She closed Her eyes but there was no hope of sleep. The heavy boots of soldiers marched up and down outside her room to let her know that she was being guarded with the utmost care, and the sound of hammering came from the hall where the scaffold was being erected by busy carpenters. Time dragged slowly by to heighten the suspense and prolong her torment.

At six o'clock, well before light, she rose from her bed and went into the little oratory to pray alone. Kneeling in front of the crucifix for what seemed like an eternity, she tried to fit her mind for what lay ahead and to ignore the sharp pains that teased and tested her joints. The sheriff of Northampton eventually summoned her and the agony of the wait was over. The longest night of her life would now be followed by its shortest day.

Six of her servants were allowed to attend her. Mindful of her command that they should conduct themselves well, they drew strength from her evident composure and fortitude. Whatever the mistakes of her life, she was determined to end it with dignity.

Almost three hundred spectators had assembled in the great hall and they strained to catch a first glimpse of her as she came in, looking on with a mixture of hostility and awe. They knew that they were in the presence of a legend-Mary Queen of Scots, an erratic, imperious, impulsive woman who had lost two crowns and three husbands, was Catholic heir to a Protestant country and could, by her very existence, inspire rebellion while still under lock and key.

Her youthful charm might have vanished, her beauty might have faded, her face and body might have fleshed out, her shoulders might have rounded and her rheumatism might oblige her to lean on the arm of an officer as she walked along, but she was still a tall, gracious figure with the unmistakable aura of majesty about her and it had its due effect on her audience.

She was dressed in black satin, embroidered with black velvet and set with black acorn buttons of jet trimmed with pearl. Through the slashed sleeves of her dress could be seen inner sleeves of purple and although her shoes were black, her stockings were clocked and edged with silver. Her white, stiffened and peaked headdress was edged with lace, and a long, white, lace-edged veil flowed down her back with bridal extravagance.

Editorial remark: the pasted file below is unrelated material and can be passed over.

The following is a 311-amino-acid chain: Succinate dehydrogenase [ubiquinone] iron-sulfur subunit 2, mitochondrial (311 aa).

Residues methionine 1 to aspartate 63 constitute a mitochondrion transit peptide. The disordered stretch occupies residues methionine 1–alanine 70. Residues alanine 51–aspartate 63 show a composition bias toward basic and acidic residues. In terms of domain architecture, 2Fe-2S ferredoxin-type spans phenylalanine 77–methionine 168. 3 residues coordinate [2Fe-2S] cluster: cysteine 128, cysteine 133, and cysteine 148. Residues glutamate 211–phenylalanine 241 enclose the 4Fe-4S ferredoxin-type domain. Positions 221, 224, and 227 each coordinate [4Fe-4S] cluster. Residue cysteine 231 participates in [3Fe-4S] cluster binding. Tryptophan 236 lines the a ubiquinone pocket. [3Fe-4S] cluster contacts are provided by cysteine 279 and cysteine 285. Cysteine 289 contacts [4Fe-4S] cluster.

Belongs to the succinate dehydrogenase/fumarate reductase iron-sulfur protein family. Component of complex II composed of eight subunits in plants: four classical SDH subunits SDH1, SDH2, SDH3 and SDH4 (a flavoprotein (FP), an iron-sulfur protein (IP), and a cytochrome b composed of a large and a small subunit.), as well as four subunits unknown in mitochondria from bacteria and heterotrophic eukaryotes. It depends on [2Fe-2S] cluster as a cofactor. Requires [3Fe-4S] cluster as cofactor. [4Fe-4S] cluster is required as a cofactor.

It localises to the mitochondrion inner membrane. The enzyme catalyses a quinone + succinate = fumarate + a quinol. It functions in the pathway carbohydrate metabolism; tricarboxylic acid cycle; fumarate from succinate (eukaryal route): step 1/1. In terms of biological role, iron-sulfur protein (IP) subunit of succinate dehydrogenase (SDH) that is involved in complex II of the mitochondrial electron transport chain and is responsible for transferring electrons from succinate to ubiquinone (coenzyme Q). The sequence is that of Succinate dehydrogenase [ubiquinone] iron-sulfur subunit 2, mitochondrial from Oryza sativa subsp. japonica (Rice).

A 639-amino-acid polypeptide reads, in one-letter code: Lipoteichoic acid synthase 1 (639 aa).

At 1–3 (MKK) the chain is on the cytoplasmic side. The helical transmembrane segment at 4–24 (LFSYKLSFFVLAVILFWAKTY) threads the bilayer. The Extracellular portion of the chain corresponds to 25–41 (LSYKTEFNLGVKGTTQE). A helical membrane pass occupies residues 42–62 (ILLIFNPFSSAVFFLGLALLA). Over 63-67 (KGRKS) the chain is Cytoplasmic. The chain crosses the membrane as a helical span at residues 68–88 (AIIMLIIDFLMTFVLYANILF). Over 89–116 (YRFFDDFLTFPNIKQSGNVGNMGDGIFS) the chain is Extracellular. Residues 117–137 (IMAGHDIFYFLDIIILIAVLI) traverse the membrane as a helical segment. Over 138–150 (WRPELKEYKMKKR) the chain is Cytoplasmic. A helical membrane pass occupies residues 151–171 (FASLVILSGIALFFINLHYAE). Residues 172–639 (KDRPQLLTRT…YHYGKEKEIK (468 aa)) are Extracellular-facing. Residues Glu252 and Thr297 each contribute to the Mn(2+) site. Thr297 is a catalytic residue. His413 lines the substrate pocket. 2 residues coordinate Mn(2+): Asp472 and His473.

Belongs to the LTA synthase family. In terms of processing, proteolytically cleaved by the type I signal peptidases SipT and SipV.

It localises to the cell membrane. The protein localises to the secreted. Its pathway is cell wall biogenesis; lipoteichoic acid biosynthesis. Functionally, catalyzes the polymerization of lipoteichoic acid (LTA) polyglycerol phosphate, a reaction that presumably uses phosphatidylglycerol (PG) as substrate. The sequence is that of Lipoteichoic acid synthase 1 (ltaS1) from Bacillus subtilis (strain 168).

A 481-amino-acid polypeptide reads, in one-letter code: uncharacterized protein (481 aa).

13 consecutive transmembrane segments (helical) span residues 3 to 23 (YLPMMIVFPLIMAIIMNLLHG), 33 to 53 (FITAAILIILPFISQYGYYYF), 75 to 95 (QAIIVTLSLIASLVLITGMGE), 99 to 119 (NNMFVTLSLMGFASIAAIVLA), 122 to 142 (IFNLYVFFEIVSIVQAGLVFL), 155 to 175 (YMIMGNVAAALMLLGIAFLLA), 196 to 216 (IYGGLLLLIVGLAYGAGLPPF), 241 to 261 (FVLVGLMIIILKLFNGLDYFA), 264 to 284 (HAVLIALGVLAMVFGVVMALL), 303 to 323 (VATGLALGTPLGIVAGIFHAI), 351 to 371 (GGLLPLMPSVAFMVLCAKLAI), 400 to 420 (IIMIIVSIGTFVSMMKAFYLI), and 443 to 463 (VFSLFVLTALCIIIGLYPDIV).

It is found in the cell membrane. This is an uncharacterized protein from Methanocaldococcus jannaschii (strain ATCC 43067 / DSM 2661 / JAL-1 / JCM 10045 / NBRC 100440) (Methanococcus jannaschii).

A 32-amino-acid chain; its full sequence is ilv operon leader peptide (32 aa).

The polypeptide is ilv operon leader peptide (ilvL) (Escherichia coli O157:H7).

Mary held a crucifix and a prayer book in her hand, and two rosaries hung down from her waist. Round her neck was a pomander chain and an Agnus Dei. Her manner was calm and untroubled, and she wore an expression of serene resignation.

In the middle of the hall was the stage which had been built during the night. Some twelve feet square and two feet high, it was hung with black. As Mary was led up the three steps, her eye fell on the pile of straw which housed the executioner's instrument. Her rank entitled her to be despatched with the merciful swiftness of a sharp sword but she saw only the common headsman's axe. It was a crushing blow to her pride.

She listened with studied calm as the nervous Beale read out the commission for her execution. Mary was imperturbable. It was only when the Dean of Peterborough stepped forward to harangue her according to the rites of the Protestant religion that she betrayed the first sign of emotion.

' Mr Dean,' she said firmly, 'I am settled in the ancient Catholic Roman religion, and mind to spend my blood in defence of it.'

Resisting all exhortations to renounce her faith, she hurled defiance at her judges by holding her crucifix aloft and praying aloud in Latin and then in English. When she had attested her devotion to Catholicism, she was ready to submit to her fate.